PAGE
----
Charpentier’s Filius prodigus

Marc-Antoine Charpentier (1643 – 1704) lived and worked under the rule of Louis XIV.

For a composer of his stature it is perhaps surprising that he was never a member of the Chapel Royal. But there were excellent opportunities elsewhere in Paris, such as the court of Mademoiselle de Guise, for whom he composed Filius Prodigus in 1680.

Ten years previously he had returned home to Paris from a 3-year stay in Rome, imbibing all that was Italian in musical practice. Mademoiselle de Guise, being very much an italophile, immediately appointed him her court composer and resident counter-tenor.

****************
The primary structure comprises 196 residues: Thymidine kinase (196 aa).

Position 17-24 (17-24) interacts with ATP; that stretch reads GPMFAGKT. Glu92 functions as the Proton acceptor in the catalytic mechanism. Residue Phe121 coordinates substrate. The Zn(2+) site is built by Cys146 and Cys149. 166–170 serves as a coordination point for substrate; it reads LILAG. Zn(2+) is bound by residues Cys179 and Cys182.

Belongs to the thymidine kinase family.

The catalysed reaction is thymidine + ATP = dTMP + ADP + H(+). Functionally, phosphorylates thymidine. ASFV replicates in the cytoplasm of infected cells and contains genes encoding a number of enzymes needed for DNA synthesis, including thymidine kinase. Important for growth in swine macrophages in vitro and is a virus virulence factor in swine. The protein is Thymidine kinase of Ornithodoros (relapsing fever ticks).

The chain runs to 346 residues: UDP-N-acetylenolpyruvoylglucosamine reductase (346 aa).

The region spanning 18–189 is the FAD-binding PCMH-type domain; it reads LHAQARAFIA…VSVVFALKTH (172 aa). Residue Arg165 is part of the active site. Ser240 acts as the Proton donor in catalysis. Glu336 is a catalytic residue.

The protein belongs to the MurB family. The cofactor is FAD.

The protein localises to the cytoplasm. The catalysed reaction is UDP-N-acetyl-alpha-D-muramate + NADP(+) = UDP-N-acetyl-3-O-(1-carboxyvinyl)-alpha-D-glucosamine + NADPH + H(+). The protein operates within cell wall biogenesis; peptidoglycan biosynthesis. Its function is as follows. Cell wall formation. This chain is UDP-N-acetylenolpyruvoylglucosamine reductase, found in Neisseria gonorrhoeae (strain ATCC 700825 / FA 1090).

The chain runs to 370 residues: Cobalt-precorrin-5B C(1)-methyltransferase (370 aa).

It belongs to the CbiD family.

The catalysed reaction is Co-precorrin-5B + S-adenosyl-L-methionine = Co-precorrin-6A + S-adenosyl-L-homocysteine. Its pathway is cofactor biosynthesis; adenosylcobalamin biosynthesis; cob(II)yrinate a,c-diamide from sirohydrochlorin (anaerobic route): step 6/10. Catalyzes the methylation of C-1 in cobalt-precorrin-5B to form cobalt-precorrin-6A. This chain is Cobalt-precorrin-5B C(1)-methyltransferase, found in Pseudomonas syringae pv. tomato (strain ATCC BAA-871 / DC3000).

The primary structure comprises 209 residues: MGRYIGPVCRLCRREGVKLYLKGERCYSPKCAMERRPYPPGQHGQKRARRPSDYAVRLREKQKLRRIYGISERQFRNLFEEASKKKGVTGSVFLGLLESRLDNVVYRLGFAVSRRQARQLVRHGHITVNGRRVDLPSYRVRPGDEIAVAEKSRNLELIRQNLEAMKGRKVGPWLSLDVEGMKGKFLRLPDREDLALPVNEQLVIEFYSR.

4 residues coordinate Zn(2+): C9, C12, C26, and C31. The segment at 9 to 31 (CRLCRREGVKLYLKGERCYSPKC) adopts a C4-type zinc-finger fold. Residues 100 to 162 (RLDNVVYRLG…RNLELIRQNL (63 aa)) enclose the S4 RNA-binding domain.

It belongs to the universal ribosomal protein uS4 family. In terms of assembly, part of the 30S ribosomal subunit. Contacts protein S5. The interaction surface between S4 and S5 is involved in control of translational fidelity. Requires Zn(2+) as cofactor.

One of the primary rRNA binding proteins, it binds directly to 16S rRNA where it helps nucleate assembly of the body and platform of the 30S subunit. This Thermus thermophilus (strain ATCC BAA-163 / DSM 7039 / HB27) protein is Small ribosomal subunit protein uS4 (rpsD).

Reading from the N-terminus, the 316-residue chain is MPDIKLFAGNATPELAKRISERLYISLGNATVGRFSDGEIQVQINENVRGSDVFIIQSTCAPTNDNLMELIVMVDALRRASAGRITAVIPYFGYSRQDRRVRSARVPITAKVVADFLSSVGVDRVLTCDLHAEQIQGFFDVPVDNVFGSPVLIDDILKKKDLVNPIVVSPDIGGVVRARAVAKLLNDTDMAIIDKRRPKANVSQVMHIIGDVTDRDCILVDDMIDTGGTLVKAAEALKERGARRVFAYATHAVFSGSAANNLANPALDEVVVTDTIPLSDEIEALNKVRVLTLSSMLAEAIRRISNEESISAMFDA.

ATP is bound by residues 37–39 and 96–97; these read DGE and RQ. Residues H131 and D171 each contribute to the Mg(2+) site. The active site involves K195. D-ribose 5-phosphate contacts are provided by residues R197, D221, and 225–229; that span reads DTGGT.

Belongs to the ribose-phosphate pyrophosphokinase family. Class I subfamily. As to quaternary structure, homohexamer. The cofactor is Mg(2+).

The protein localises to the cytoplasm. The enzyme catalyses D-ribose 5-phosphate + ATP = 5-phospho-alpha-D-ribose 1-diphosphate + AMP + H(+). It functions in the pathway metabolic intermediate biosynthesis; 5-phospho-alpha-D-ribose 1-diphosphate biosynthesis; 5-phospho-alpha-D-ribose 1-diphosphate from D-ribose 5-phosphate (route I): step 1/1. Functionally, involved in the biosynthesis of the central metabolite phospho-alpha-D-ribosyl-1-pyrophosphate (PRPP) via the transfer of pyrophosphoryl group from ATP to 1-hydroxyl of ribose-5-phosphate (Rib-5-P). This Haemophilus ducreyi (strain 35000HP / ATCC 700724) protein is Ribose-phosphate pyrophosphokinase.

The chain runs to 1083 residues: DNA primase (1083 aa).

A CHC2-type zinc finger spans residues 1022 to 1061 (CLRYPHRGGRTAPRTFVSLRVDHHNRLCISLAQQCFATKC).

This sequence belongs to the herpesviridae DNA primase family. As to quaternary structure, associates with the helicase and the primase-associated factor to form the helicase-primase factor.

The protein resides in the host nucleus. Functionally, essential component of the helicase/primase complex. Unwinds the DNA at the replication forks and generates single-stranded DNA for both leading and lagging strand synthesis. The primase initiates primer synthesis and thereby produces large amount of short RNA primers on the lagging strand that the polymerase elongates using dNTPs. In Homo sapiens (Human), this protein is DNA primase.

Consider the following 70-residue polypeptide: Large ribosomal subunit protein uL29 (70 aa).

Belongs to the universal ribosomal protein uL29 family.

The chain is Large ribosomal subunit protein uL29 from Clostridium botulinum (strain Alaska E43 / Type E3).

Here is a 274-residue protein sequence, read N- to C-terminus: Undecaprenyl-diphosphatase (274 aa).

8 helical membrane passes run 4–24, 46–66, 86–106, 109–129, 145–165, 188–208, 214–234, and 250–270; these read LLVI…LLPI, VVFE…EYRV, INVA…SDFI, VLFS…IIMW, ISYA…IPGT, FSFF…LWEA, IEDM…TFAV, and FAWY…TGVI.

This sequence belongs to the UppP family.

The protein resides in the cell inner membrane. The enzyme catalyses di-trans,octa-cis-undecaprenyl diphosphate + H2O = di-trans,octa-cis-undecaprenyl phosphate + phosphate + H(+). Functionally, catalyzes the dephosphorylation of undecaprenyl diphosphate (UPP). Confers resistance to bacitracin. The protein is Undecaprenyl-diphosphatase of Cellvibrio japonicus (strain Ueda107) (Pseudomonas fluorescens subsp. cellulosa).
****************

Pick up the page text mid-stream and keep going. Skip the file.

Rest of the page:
During the next 17 years he composed a huge amount of music for her and her friends and relations, including the ‘motet dramatique’, Filius prodigus. In 1680 Mademoiselle de Guise enlarged her group of musicians, making it one of the largest and best private musical establishments in France. His scope thus widened, Charpentier produced, in Filius prodigus, a work on the scale of a small oratorio. He cast the rôle of the prodigal son as a counter-tenor, so Charpentier himself will have been the first to perform the rôle.